Lifting your vehicle is not just a hobby. It’s a lifestyle. Your lifted vehicle is used for adventuring the off roads and traversing the toughest terrains, but it is also a part of your everyday life. Sometimes one may begin to wonder if certain activities are fit for a lifted truck. One must remember that with customization, one’s vehicle performance can change without realizing it. Getting to the apex, are lifted vehicles fit for towing? Well, there are many points we must delve into before any call can be made! Read along and start contemplating about the following points. One must fully understand the details before accepting any kind of conclusion.
Can You Tow With A Lifted Truck?
First, let’s begin with the basics. We don’t have to go so far, you can use your own experience to answer this point. Installing a lift kit is no slice of pie, and one must adapt to these modifications. After lifting your vehicle for the first time, I’m pretty sure the first thing you noticed was the difference in handling, stability, and performance. Lifting your vehicle literally creates physical changes. One must understand that these changes affect the mechanism of certain parts, which then influence the whole. The administration of the vehicle is totally morphed. Therefore one cannot use the stock booklet references to explain the vehicle’s capacities and functions.
Understanding that, one can simply say that by lifting a vehicle, one is modifying the suspension. What is the essence of towing? The suspension. A truck’s suspension is key for towing. After analyzing those small details, It’s pretty obvious that a vehicle’s towing capabilities are getting affected. Maybe more than directly one first hypothesized.
Understanding Your Lifted Vehicle
Explaining the precise deterrents caused by lifting a vehicle is not a sane way to approach this since every vehicle has been modified differently and every vehicle’s engineering works differently. But one can undeviatingly say that towing is not coveted the same way as for an unmodified vehicle whose towing capacities are already synced and tailored.
To give you an example, a possible outcome of towing with a lifted vehicle could lead to the front wheels of your vehicle lifting when towing heavy loads. The issue with this scenario is that the front wheels could lose traction and adhesion, therefore leading to unresponsive steering.
I want to remind you that I am analyzing all this through the extreme side. Towing with a vehicle is actually pretty safe and no big deal, especially if your lift is below the 4-inch range, but I take the exaggerated cases when it comes to safety. My motto is to never underestimate the importance of safety. If there is a 1 percent chance of a safety issue pertaining to a matter, I shall address and inform it. Awareness is knowledge. With all this information one can measure the issues and analyze the risk factors themselves before deciding to do something.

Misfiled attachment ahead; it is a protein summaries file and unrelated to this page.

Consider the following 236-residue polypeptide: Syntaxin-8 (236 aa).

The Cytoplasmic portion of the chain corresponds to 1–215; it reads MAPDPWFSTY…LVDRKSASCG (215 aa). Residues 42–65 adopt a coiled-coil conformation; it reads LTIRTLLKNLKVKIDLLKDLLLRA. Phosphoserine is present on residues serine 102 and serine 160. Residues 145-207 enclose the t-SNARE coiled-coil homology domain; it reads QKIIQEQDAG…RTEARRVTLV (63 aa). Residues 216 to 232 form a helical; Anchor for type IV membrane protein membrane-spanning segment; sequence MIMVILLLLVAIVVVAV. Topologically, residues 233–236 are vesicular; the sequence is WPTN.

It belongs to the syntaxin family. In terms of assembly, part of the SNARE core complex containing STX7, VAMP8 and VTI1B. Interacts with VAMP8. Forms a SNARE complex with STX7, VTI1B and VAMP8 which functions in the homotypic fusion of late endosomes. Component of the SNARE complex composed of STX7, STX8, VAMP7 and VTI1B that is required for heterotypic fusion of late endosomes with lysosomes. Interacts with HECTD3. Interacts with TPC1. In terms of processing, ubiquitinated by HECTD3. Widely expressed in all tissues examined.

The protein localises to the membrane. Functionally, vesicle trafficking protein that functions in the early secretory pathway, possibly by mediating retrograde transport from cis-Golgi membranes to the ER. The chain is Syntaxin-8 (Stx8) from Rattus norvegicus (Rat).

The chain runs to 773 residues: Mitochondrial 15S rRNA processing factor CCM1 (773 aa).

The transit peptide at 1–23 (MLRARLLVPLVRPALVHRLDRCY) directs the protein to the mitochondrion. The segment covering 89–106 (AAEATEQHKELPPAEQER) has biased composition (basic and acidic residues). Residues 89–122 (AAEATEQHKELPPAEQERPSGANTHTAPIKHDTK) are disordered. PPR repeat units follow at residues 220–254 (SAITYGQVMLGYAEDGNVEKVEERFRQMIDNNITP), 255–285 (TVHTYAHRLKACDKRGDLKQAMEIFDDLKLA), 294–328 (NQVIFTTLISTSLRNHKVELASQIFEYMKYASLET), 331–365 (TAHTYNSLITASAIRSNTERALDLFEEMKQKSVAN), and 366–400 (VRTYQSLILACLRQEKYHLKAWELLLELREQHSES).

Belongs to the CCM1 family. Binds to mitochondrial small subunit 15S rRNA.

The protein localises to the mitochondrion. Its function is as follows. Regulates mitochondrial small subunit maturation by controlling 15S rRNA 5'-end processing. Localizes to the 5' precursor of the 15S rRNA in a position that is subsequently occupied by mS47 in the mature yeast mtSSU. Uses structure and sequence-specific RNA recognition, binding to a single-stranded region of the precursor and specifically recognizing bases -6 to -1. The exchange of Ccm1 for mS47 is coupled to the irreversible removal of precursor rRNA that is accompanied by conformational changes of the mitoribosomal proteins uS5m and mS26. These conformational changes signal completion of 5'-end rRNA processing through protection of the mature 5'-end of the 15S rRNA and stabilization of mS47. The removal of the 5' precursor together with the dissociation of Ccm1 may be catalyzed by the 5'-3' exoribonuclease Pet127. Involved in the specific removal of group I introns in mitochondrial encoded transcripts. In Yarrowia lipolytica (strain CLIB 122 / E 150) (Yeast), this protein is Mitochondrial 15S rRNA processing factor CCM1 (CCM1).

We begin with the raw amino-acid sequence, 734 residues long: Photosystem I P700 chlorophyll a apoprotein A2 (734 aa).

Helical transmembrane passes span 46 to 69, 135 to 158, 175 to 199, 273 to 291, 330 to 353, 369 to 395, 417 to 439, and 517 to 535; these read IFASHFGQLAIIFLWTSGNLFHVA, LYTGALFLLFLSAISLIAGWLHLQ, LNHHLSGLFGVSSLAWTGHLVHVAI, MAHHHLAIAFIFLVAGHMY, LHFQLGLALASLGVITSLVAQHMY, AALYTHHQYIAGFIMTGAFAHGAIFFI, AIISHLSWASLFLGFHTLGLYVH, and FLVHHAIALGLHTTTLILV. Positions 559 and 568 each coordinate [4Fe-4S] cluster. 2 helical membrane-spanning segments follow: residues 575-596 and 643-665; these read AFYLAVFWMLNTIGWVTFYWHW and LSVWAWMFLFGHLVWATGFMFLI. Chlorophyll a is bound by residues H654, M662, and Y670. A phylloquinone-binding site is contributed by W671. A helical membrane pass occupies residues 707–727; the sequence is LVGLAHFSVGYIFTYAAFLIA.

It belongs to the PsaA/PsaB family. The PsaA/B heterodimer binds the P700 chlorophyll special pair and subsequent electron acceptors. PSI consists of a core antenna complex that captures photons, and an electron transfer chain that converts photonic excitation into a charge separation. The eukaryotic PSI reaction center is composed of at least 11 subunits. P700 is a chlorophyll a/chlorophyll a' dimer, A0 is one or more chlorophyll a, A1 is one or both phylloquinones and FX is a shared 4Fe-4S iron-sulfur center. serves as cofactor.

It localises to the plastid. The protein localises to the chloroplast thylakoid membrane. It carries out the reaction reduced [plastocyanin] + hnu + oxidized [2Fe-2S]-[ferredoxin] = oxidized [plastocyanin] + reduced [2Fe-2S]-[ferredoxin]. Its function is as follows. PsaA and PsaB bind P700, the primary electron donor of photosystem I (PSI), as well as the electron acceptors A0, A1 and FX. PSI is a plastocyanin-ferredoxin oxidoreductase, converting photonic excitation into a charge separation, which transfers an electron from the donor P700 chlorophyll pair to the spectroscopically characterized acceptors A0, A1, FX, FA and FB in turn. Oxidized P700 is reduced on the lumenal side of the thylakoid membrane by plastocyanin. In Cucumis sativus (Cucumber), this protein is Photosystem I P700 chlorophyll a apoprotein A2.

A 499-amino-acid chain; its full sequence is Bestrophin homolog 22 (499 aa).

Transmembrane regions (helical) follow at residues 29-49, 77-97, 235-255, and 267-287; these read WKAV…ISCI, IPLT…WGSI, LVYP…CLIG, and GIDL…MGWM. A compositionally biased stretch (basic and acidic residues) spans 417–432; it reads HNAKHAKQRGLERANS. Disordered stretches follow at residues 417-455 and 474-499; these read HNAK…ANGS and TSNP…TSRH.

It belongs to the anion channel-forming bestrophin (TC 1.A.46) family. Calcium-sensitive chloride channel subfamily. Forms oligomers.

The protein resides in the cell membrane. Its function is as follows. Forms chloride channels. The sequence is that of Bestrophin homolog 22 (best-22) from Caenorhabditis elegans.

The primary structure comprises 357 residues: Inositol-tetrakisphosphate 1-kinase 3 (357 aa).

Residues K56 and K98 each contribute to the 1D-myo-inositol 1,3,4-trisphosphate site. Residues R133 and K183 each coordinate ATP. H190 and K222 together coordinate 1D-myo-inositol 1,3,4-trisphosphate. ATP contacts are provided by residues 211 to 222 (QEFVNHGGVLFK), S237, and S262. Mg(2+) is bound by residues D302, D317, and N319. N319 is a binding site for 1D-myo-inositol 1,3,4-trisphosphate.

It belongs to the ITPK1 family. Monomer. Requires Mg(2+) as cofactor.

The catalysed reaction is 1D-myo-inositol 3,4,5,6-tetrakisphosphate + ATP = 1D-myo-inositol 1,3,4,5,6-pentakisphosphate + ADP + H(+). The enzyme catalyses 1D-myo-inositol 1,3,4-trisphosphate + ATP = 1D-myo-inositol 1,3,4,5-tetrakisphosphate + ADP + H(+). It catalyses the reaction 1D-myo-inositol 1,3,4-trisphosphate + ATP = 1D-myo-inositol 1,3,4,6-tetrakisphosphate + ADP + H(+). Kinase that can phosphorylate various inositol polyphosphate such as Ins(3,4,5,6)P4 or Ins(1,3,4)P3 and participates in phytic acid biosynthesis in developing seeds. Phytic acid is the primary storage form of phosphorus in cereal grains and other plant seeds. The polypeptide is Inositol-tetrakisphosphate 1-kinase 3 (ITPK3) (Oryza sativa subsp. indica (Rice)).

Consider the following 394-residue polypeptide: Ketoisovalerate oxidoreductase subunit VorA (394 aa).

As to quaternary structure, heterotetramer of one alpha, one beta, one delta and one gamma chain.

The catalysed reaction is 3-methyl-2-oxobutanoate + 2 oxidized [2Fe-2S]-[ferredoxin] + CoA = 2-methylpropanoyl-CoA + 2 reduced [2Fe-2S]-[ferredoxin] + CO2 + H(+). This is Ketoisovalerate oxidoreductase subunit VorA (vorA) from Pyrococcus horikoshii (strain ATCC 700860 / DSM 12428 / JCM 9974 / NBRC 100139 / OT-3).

How To Make Towing With A Lifted Truck Safer
If your lifted vehicle is modified to the point that you begin to doubt its safety, then there are still some alternatives to make a tow safer. That alternative would be to install a drop hitch. This option is ideal, especially for those vehicles with bigger lifts because the higher the vehicle is, the more incompatible towing may become. A positive point to installing these is that they are easy to install and can be that fast remedy you need to run a quick tow, but the downside to them is that while a drop hitch will help with the trailer height, it doesn’t help with sag that comes along with it.
Lifted vehicles can tow but due to lift modifications and the implicated safety issues that may arise with doing so, would make it an unrecommendable election. Moderate lifts don’t impose any serious hazard but can lead to situations where towing can damage suspension components and even the vehicle’s frame. One must remember the purpose of a lifted truck. It varies but is correlated to having extra clearance space to endure the off-road, uneven terrain, and fit larger tires. One may run a towing errand if necessary, but it’s recommended to use your lifted vehicle for the purpose you originally planned for it. All in all, one cannot know the answer to this question better than you! It’s essential to understand how much your vehicle has changed before towing.
This answer shall not fall into the false dilemma fallacy. There is no simple yes or no answer. There are not only two mutually exclusive outcomes. One can compromise or re-frame this issue into something that best suits your needs, but only after fully understanding the issues and being aware of the warnings and risks. I can safely say that lifted trucks aren’t ideal for towing, but that does not mean that they can’t. They still can tow trailers and campers, but the handling, braking, and other components may be compromised. Even so, if you want to tow with a lifted vehicle, then check up on all the safety precautions and analyze them before realizing one.